For the record, Huckabee is no Johnny-come-lately to the cause of overhauling the tax system.
Neither he nor any of his family will talk on the record or discuss the case.
Leahy then announced "for the record" that LaPierre's comments did not answer his question.
And inequality is now at record highs, higher than it was under [George W.] Bush.
We broke the record for homicides in New York City that year (we had more than 2,000).
A record of merchant seamen kept by the registrar-general of seamen.
All that his men could do to help Jim's record was to be done.
He felt as if he wished to record a deliberate and sober conclusion.
A society does not record its mores in its annals, because they are to it unnoticed and unconsciou79s.
Many of these pages, I fondly foresee, must consist but of the record of their chatter.
c.1200, "to repeat, reiterate, recite; rehearse, get by heart," from Old French recorder "tell, relate, repeat, recite, report, make known" (12c.) and directly from Latin recordari "remember, call to mind, think over, be mindful of," from re- "restore" (see re-) + cor (genitive cordis) "heart" (as the metaphoric seat of memory, cf. learn by heart); see heart.
Meaning "set down in writing" first attested mid-14c.; that of "put sound or pictures on disks, tape, etc." is from 1892. Related: Recorded; recording.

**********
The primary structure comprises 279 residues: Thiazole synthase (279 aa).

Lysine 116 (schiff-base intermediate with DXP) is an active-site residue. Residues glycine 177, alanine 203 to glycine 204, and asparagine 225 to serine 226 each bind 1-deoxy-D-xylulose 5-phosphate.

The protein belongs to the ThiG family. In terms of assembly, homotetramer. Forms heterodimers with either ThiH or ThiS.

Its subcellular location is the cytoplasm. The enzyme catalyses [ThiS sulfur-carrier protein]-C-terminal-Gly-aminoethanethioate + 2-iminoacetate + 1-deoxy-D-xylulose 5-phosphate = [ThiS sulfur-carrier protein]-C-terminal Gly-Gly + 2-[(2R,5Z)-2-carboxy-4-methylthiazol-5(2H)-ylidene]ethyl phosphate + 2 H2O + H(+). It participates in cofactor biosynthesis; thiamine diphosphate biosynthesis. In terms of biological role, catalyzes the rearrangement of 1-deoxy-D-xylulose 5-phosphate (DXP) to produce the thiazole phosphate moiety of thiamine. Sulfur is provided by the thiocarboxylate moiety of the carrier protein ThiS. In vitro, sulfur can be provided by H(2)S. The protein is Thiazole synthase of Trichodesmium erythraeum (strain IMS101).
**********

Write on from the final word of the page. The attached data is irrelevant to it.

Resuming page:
c.1300, "testimony committed to writing," from Old French record "memory, statement, report," from recorder "to record" (see record (v.)). Meaning "written account of some event" is from late 14c. Meaning "disk on which sounds or images have been recorded" is first attested 1878. That of "best or highest recorded achievement in sports, etc." is from 1883. Phrase on the record is from 1900; adverbial phrase off the record "confidentially" is attested from 1906. Record-player attested from 1919.
record re·cord (rĭ-kôrd')
v. re·cord·ed, re·cord·ing, re·cords
To set down for preservation in writing or other permanent form.
To register or indicate.
An account, as of information or facts, set down especially in writing as a means of preserving knowledge.
A medical record.
In dentistry, a registration of desired jaw relations in a plastic material or on a device so that such relations may be transferred to an articulator.
The known history of performance, activities, or achievement.
A collection of related, often adjacent items of computer data, treated as a unit.
data, database, programming
An ordered set of fields, usually stored contiguously. The term is used with similar meaning in several different contexts. In a file, a "record" probably has some fixed length, in contrast to a "line" which may have any length and is terminated by some End Of Line sequence). A database record is also called a "row". In a spreadsheet it is always called a "row". Some programming languages use the term to mean a type composed of fields of several other types (C calls this a "struct").
In all these cases, a record represents an entity with certain field values.
Fields may be of a fixed width (bits or characters) or they may be separated by a delimiter character, often comma (CSV) or HT (TSV).
In a database the list of values of a given field from all records is called a column.